Edinburgh Fringe 2014
Echolalia shows how much theatre can be an act to alleviate loneliness. It is a beautiful and delightful solo show mixing dance, audience immersion, comedy, clown, and monologue.
This stunning solo theatre piece brings the audience into the interior world of a young woman with autism. She shows us the universe of joy in her solitude, through dance, music, and humorous physical theatre. In this cozy world, she interacted unreservedly with the audience, and took us further inside so the audience experienced all of her feelings with her. This is made all the more real by the fact that the world outside her door is a threatening force that keeps her trapped inside. Her funny and expressive movement recognized the audience’s reactions in a way that created comfort and warmth, and gave the audience permission to live in that space with her.
It is a simple narrative of one woman’s effort to leave her apartment to go to a job interview, but it powerfully illustrates the literal challenges of autism. Her performance moved deftly from humour to pain. Much of the play shows the imagination and possibility of her mind. From energetic dance routines, uncanny film imitations, music, and speaking in multiple languages, her talents are staggering. But in the show, her joyful pantomimes, imitations, and songs would heighten to a hilarious point – and suddenly become strained, falter, and collapse.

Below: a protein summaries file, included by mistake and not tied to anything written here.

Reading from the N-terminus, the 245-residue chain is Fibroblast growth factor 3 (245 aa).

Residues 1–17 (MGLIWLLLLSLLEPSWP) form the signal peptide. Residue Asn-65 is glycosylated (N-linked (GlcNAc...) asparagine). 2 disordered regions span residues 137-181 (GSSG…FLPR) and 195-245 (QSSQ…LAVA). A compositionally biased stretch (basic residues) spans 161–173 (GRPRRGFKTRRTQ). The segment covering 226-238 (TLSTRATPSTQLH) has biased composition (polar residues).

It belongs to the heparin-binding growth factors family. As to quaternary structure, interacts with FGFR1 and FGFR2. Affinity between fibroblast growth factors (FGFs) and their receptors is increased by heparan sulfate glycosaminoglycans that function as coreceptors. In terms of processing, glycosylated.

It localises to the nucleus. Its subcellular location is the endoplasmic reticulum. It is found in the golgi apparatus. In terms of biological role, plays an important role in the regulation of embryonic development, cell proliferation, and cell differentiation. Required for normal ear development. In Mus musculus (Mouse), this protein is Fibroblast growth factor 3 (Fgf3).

In the safety of this character’s interior world, it was cathartic to laugh at the ludicrous nature of society. But it was with an awareness of the real issues at stake. There was poignancy here in her friction and difficulties with everyday social norms. For those of us without autism, watching the play, the outside world can be uncomfortable but never unmanageable. This is a consciousness widening experience, in which the audience feels the pain that this joy has to be confined to such a tiny hideaway.